Last year, I was chatting with my local “poissonnière” (seafood seller) about recipes for fish and “Le Capitaine” (as she calls herself) gave me a wonderful recommendation for salmon marinated with fresh dill. So this year, I planted dill seeds in my herb garden and was elated as my “aneth” grew and grew. This past week, I followed her instructions for “Saumon mariné à l’ aneth” and was pleasantly pleased with the results. All the fish sellers in France love to share their recipes, and in turn, I am sharing this with you.
Dill is native to Russia, western Africa, and the Mediterranean region. It dates back to about 3,000 B.C,. when it was mentioned in the Egyptian medical texts. It was popular in Greek and Roman cultures, where it was considered a sign of wealth and good luck. Hippocrates, the “Father of Medicine,” wrote a recipe for cleaning the mouth by rinsing it with dill seed that had been boiled in white wine! Ancient soldiers would apply burnt dill seeds to their wounds to promote healing. During the Middle Ages dill was thought to have medicinal properties and was used against witchcraft. If someone thought a witch had cast a spell on them, they made a “special” drink which contained dill leaves to protect them from the spell.
Dill is a member of the parsley family and comes from the Old Norse word “dylla,” meaning to lull or soothe. It contains carvone, which has a calming effect and aids with digestion and relieving intestinal gas. The conqueror Charlemagne always had pots of dill tea available at dinner banquets to stop the hiccups of guests who had indulged too much.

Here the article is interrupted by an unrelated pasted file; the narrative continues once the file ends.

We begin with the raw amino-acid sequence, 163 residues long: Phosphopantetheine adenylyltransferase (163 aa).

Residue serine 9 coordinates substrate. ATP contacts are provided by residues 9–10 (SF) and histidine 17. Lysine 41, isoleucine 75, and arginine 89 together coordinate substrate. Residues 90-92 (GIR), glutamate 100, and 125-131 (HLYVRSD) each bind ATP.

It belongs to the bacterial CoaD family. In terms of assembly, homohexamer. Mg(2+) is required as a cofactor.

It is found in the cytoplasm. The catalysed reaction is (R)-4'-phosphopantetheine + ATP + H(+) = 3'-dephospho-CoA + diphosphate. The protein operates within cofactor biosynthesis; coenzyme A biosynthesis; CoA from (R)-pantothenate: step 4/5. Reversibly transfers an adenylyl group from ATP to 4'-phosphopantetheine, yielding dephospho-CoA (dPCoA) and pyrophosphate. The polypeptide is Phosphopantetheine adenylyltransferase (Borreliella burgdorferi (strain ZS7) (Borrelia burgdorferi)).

Use fresh dill, whenever possible, for the most intense flavor. The leaves, flowers and seeds are all edible. If using dried dill, use generously (1 tbsp. fresh dill = 1 tsp. dried dill). Store fresh dill in the refrigerator in a glass of water, covered with a plastic bag. Use within one week. Select dill fronds that look feathery and very green in color. Dill enhances fish, shellfish, vegetables and dips. For a light dip combine plain yogurt, dill weed and chopped cucumbers.
But now, on to “Le Capitaine’s” recipe.
Saumon mariné à l’aneth
For 4 persons
Preparation time: 25 minutes
1 ½ lbs. thinly sliced (1/4”) fresh salmon filets
juice of one lemon and one lime
5 sprigs fresh dill weed
2 tbsp. olive oil
salt and pepper, to taste
Pour the lemon and lime juice on a platter. Place the salmon filets on top. (Turn over once while marinating.) Spread the dill leaves over the fish and drizzle with the olive oil. Season with salt and pepper. Cover with plastic wrap and place in the refrigerator for 15-20 minutes. Do not marinate longer as the fish will “overcook” in the citrus marinade.
April Paute moved to France over 10 years ago with her husband Jean Michel and 2 Siamese cats. Armed with only a dictionary and hand signals, she took on the challenge of requesting the local boucher decapitate a chicken for her. After living in Paris and Antibes, April & co. have settled in Toulouse, where she draws inspiration from her herb garden.